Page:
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Contact Jeff Sykes at jeff@yesweekly
“And our time is flyin’ see the candle burnin’ low Is the new world rising, from the shambles of the old.”
And so begins what will become my regular column here on these pages. Yeah I know some big Hollywood production named The Rover just kicked off, but daggumit, I‘ve been thinking about calling my column The Rover for a few weeks now. Life is sometimes full of synchronicity like that. I took the idea one afternoon when, yet again, I got that Jimmy Page riff stuck in my head and had to go pick up my guitar and lay down that thick groove from Physical Graffiti.
I was born in the Year of the Dog, according to the Chinese Zodiac, and have always been a bit loyal, though at times some would say it was more of a grim persistence. Either way, I’m a dog, known to say “what’s up dawg?”, and am more than capable of finding both a bone and my way home.
I hope, in all seriousness, that you will call my name if you have a story idea, some dirt that needs to be clawed up, or if you just want to pat me on the head. Just don’t swat me with the newspaper!
HANES PARK’S NEXT CENTURY
Growing up in Winston-Salem my mother used to take us to Hanes Park often on summer mornings, whether it be after swimming lessons at the nearby Y or before or after we visited her father, who lived in a small duplex up on West End Boulevard.
I can recall the playground equipment in the shaded area near the stone bridge and large steps leading up to West End. Like so much else, it seemed much larger as a child. I’ve run on the track, played church softball on the field near Reynolda Road and tennis on the courts of the Joe White Tennis Center with my brother. I may have even trespassed there in the dark as a teenager.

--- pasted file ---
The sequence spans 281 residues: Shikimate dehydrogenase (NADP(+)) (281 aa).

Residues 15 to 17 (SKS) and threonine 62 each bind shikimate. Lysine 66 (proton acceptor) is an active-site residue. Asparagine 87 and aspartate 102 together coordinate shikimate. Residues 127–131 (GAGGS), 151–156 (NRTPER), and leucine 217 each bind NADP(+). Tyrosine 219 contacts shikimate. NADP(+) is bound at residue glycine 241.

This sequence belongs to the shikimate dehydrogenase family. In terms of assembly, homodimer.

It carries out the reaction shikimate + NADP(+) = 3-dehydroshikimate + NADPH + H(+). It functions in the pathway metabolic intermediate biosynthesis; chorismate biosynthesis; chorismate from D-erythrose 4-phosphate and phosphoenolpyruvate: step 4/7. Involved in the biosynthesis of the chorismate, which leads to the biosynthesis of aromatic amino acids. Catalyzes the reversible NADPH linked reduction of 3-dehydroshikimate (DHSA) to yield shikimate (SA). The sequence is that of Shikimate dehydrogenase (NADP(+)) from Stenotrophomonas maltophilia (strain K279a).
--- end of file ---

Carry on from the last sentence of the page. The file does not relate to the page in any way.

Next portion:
But the real crime is the state of disrepair the 95-year-old park is in. The details are laid bare in an audit report released this spring by the Friends of Hanes Park. The group, along with city officials, conducted a pedestrian audit in February. More than 40 people took notes and photographs to document the needed repairs. And what did they find?
The park was showing it’s age in the mid-90s when I lived nearby, so you can imagine the pock-marked steps leading down from West End in the original grand entrance to the park, set out on 47 acres donated by P.H. Hanes in 1919. But the details of the report would probably make Hanes roll over in his grave. The report notes crumbling infrastructure throughout the park and goes on to make several recommendations, calling for upgraded pathways, rethought entrances and lighting, better signage and clear lines of sight, in addition to basics like improved parking, restrooms and security.
Hanes Park is a jewel, a lynchpin where Ardmore, West End and Buena Vista come together, not to mention its juxtaposition along Reynolda Road, which leads thousands of people from the city’s northwestern suburbs into downtown. Hopefully the city will find a way to improve the park in time for its 100 th anniversary, at least that’s the goal of the Friends of Hanes Park.